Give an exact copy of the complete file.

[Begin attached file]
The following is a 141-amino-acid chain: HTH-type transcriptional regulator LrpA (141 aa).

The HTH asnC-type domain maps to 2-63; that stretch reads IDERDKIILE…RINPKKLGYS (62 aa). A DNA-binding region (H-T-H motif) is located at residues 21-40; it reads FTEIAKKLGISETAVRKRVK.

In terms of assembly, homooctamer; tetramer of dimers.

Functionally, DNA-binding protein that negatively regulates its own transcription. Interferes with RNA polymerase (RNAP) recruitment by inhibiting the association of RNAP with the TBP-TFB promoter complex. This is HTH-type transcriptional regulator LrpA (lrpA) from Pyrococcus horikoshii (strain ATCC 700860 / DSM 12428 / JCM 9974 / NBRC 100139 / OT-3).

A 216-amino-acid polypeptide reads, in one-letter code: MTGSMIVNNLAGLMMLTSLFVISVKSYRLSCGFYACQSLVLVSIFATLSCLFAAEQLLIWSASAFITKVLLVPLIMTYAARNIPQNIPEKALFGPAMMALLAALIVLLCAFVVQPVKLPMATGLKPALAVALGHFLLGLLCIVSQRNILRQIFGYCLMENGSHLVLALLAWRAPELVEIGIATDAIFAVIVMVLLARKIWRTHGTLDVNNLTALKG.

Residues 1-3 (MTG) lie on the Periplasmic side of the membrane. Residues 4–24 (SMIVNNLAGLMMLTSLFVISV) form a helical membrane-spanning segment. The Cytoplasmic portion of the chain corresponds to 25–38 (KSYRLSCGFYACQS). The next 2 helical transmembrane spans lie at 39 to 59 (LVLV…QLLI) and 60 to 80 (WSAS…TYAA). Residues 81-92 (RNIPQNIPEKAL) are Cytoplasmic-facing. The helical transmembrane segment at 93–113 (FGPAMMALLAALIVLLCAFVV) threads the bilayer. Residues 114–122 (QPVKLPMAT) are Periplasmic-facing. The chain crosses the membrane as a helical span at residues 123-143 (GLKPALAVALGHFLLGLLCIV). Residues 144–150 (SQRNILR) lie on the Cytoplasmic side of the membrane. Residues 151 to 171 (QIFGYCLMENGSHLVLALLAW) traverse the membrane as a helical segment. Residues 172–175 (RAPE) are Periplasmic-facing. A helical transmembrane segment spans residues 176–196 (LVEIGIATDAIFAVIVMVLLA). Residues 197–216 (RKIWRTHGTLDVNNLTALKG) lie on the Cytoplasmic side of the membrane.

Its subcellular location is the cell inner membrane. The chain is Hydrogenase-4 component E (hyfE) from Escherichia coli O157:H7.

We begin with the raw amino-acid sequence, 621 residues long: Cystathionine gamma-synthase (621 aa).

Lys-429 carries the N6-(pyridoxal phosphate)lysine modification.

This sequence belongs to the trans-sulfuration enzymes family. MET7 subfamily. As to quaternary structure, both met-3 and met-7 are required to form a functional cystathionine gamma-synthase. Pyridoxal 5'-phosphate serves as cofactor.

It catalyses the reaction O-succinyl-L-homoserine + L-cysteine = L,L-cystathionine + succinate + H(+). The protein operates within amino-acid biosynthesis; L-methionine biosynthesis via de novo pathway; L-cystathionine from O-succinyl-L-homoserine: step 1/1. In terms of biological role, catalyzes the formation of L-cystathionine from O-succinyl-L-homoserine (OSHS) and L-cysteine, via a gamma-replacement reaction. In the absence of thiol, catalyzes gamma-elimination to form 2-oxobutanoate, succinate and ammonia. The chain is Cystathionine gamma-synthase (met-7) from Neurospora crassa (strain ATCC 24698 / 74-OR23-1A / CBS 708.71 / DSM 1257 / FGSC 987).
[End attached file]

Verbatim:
The following is a 141-amino-acid chain: HTH-type transcriptional regulator LrpA (141 aa).

The HTH asnC-type domain maps to 2-63; that stretch reads IDERDKIILE…RINPKKLGYS (62 aa). A DNA-binding region (H-T-H motif) is located at residues 21-40; it reads FTEIAKKLGISETAVRKRVK.

In terms of assembly, homooctamer; tetramer of dimers.

Functionally, DNA-binding protein that negatively regulates its own transcription. Interferes with RNA polymerase (RNAP) recruitment by inhibiting the association of RNAP with the TBP-TFB promoter complex. This is HTH-type transcriptional regulator LrpA (lrpA) from Pyrococcus horikoshii (strain ATCC 700860 / DSM 12428 / JCM 9974 / NBRC 100139 / OT-3).

A 216-amino-acid polypeptide reads, in one-letter code: MTGSMIVNNLAGLMMLTSLFVISVKSYRLSCGFYACQSLVLVSIFATLSCLFAAEQLLIWSASAFITKVLLVPLIMTYAARNIPQNIPEKALFGPAMMALLAALIVLLCAFVVQPVKLPMATGLKPALAVALGHFLLGLLCIVSQRNILRQIFGYCLMENGSHLVLALLAWRAPELVEIGIATDAIFAVIVMVLLARKIWRTHGTLDVNNLTALKG.

Residues 1-3 (MTG) lie on the Periplasmic side of the membrane. Residues 4–24 (SMIVNNLAGLMMLTSLFVISV) form a helical membrane-spanning segment. The Cytoplasmic portion of the chain corresponds to 25–38 (KSYRLSCGFYACQS). The next 2 helical transmembrane spans lie at 39 to 59 (LVLV…QLLI) and 60 to 80 (WSAS…TYAA). Residues 81-92 (RNIPQNIPEKAL) are Cytoplasmic-facing. The helical transmembrane segment at 93–113 (FGPAMMALLAALIVLLCAFVV) threads the bilayer. Residues 114–122 (QPVKLPMAT) are Periplasmic-facing. The chain crosses the membrane as a helical span at residues 123-143 (GLKPALAVALGHFLLGLLCIV). Residues 144–150 (SQRNILR) lie on the Cytoplasmic side of the membrane. Residues 151 to 171 (QIFGYCLMENGSHLVLALLAW) traverse the membrane as a helical segment. Residues 172–175 (RAPE) are Periplasmic-facing. A helical transmembrane segment spans residues 176–196 (LVEIGIATDAIFAVIVMVLLA). Residues 197–216 (RKIWRTHGTLDVNNLTALKG) lie on the Cytoplasmic side of the membrane.

Its subcellular location is the cell inner membrane. The chain is Hydrogenase-4 component E (hyfE) from Escherichia coli O157:H7.

We begin with the raw amino-acid sequence, 621 residues long: Cystathionine gamma-synthase (621 aa).

Lys-429 carries the N6-(pyridoxal phosphate)lysine modification.

This sequence belongs to the trans-sulfuration enzymes family. MET7 subfamily. As to quaternary structure, both met-3 and met-7 are required to form a functional cystathionine gamma-synthase. Pyridoxal 5'-phosphate serves as cofactor.

It catalyses the reaction O-succinyl-L-homoserine + L-cysteine = L,L-cystathionine + succinate + H(+). The protein operates within amino-acid biosynthesis; L-methionine biosynthesis via de novo pathway; L-cystathionine from O-succinyl-L-homoserine: step 1/1. In terms of biological role, catalyzes the formation of L-cystathionine from O-succinyl-L-homoserine (OSHS) and L-cysteine, via a gamma-replacement reaction. In the absence of thiol, catalyzes gamma-elimination to form 2-oxobutanoate, succinate and ammonia. The chain is Cystathionine gamma-synthase (met-7) from Neurospora crassa (strain ATCC 24698 / 74-OR23-1A / CBS 708.71 / DSM 1257 / FGSC 987).